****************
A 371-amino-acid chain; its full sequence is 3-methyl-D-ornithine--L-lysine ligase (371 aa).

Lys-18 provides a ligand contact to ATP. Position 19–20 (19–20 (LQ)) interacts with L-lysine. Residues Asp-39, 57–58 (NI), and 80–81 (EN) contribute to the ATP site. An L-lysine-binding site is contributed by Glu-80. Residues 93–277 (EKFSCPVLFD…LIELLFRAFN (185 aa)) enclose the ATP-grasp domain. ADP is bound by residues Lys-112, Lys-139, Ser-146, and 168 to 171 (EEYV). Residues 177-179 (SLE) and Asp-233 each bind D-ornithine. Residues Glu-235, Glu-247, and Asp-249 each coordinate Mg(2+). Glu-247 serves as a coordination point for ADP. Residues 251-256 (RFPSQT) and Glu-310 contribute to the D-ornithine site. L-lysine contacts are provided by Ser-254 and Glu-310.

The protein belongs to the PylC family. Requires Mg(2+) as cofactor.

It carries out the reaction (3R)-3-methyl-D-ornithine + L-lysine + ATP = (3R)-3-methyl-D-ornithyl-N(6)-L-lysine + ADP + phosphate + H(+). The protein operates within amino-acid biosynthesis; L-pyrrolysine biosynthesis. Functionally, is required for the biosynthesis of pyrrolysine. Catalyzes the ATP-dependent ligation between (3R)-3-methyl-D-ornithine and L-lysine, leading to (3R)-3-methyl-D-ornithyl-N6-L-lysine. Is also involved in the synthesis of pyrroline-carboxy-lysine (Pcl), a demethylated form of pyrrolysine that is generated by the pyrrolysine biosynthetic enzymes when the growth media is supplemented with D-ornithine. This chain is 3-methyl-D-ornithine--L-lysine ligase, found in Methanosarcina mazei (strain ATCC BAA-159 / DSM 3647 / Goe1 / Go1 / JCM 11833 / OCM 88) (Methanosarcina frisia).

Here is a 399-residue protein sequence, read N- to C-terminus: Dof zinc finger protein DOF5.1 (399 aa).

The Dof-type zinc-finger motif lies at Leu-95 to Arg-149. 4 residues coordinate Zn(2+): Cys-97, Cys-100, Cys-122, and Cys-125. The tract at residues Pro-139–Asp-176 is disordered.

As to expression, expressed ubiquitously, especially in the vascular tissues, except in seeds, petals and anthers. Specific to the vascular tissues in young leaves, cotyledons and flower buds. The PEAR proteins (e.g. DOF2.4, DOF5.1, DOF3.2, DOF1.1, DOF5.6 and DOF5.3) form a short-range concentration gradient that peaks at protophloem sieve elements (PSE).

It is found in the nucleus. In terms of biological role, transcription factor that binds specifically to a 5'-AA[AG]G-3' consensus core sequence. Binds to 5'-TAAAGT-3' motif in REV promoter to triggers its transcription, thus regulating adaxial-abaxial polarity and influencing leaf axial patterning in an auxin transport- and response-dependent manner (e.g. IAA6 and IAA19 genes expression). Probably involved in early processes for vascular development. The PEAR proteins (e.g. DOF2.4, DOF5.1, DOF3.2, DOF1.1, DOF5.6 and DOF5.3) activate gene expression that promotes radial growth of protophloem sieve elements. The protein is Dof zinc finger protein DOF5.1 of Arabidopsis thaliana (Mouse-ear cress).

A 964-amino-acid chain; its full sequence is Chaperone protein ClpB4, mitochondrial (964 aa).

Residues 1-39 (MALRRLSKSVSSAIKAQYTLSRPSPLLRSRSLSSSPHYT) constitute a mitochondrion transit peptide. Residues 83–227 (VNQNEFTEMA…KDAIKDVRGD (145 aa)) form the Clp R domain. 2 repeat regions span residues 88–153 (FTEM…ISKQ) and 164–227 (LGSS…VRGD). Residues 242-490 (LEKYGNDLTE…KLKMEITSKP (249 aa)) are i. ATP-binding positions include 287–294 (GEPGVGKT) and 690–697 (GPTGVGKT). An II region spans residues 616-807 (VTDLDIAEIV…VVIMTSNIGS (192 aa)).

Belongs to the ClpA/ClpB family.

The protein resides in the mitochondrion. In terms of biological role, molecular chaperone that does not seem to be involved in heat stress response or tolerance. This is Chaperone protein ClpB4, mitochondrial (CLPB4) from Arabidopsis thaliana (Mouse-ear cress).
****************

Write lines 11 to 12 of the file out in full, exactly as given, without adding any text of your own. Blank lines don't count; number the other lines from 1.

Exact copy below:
Belongs to the ClpA/ClpB family.

The protein resides in the mitochondrion. In terms of biological role, molecular chaperone that does not seem to be involved in heat stress response or tolerance. This is Chaperone protein ClpB4, mitochondrial (CLPB4) from Arabidopsis thaliana (Mouse-ear cress).